One of the new features announced at WWDC 2021 with iOS 15 and macOS Monterey is iCloud Private Relay, which basically functions as an extra layer of security that ensures users’ privacy while browsing the web. Meanwhile, advertising companies are concerned about how Private Relay could put an end to fingerprinting.
iCloud Private Relay is part of iCloud+, which is what Apple now calls the paid iCloud subscription plans with more storage. With Private Relay, Apple provides multiple security proxies that change the route of user traffic and keep it private. It’s almost as if Private Relay is Apple’s VPN for iCloud subscribers.
With this option enabled, the user’s real IP address is not shown to third-party servers so that they cannot track them across the web — which is known as fingerprinting. Pretty much all the advertisements you see on websites and apps are based on data collected by the fingerprinting process, so it’s no surprise that the advertisement companies are concerned about iCloud Private Relay.
As pointed out by a Digiday report, Private Relay comes to join forces with App Tracking Transparency, a feature introduced with iOS 14.5 to prevent apps from tracking users without asking permission. With ATT, Apple relies on developers to update their apps and ask users whether or not they want to be tracked. Private Relay is expected to considerably reduce user tracking at a deeper system level.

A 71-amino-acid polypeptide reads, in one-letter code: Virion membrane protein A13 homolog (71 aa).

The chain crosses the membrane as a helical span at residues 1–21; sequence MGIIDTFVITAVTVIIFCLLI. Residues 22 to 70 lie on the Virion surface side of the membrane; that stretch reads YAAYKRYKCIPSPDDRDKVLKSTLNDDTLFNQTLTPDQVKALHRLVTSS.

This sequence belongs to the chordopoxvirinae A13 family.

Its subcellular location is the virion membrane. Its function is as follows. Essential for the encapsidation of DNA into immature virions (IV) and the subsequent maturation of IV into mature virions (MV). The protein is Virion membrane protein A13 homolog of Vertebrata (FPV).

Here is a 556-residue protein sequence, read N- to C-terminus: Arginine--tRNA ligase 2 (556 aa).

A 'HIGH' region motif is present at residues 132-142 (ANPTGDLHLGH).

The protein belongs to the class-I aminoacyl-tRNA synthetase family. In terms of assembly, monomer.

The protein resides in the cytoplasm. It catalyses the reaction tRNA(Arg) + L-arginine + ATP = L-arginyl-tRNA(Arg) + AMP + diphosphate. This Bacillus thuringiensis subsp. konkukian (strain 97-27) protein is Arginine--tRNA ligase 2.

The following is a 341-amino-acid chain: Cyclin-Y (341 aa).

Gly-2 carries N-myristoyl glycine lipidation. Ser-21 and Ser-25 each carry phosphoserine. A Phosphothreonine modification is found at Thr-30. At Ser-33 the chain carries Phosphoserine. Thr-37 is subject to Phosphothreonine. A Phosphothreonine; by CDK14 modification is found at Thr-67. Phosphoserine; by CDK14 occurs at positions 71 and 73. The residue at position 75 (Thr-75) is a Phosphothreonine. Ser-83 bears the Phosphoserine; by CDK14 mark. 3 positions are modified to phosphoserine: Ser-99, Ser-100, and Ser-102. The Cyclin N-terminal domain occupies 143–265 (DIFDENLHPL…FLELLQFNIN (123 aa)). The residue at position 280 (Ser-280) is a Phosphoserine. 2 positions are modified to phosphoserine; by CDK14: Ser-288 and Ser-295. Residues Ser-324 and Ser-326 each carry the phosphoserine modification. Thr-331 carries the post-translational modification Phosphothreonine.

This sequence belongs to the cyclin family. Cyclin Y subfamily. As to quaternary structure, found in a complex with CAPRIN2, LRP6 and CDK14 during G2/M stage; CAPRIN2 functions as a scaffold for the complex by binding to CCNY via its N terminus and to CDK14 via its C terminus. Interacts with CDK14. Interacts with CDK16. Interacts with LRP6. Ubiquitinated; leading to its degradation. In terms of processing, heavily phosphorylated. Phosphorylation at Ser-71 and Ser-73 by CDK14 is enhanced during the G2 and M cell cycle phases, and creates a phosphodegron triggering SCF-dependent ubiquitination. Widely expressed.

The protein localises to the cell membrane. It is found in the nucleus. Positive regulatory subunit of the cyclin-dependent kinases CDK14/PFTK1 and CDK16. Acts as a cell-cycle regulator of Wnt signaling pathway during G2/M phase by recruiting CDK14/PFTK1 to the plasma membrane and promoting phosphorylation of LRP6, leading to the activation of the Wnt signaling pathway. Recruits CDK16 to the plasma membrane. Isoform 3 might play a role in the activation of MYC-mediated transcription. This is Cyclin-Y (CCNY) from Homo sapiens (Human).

And herein lies the rub for ad execs. Apple has told them fingerprinting is off-limits but doesn’t seem to be aggressively enforcing this policy. Few execs, however, believe this perceived inaction will last. Eventually, goes the thinking, Apple won’t need to enforce a policy like ATT to rid its mobile operating system of fingerprinting — it will have the technology to block it from ever happening in the first place. The reason: Private Relay.
However, this will probably result in even more companies upset with Apple. Nii Ahene, head of strategy at Tinuiti, warns that Apple needs to be careful to avoid Private Relay being considered “anti-competitive or too dictatorial,” as the company has been facing accusations of monopolistic practices.
“Apple needs to be careful when it uses its market position in a way that could be interpreted as either anti-competitive or too dictatorial,” said Nii Ahene, chief strategy officer at digital agency Tinuiti. “This is why there’s a gradual rollout of Apple’s privacy plan. The company communicates what it will do early, starts to have conversations behind the scenes, and then over some time the enforcement of the ATT policy starts to kick in.”
When Apple introduced ATT, companies like Facebook publicly criticized the feature since it directly affects the advertising business, which is responsible for the main income of these companies. Now, it’s only a matter of time before more companies speak out against iCloud Private Relay.
FTC: We use income earning auto affiliate links. More.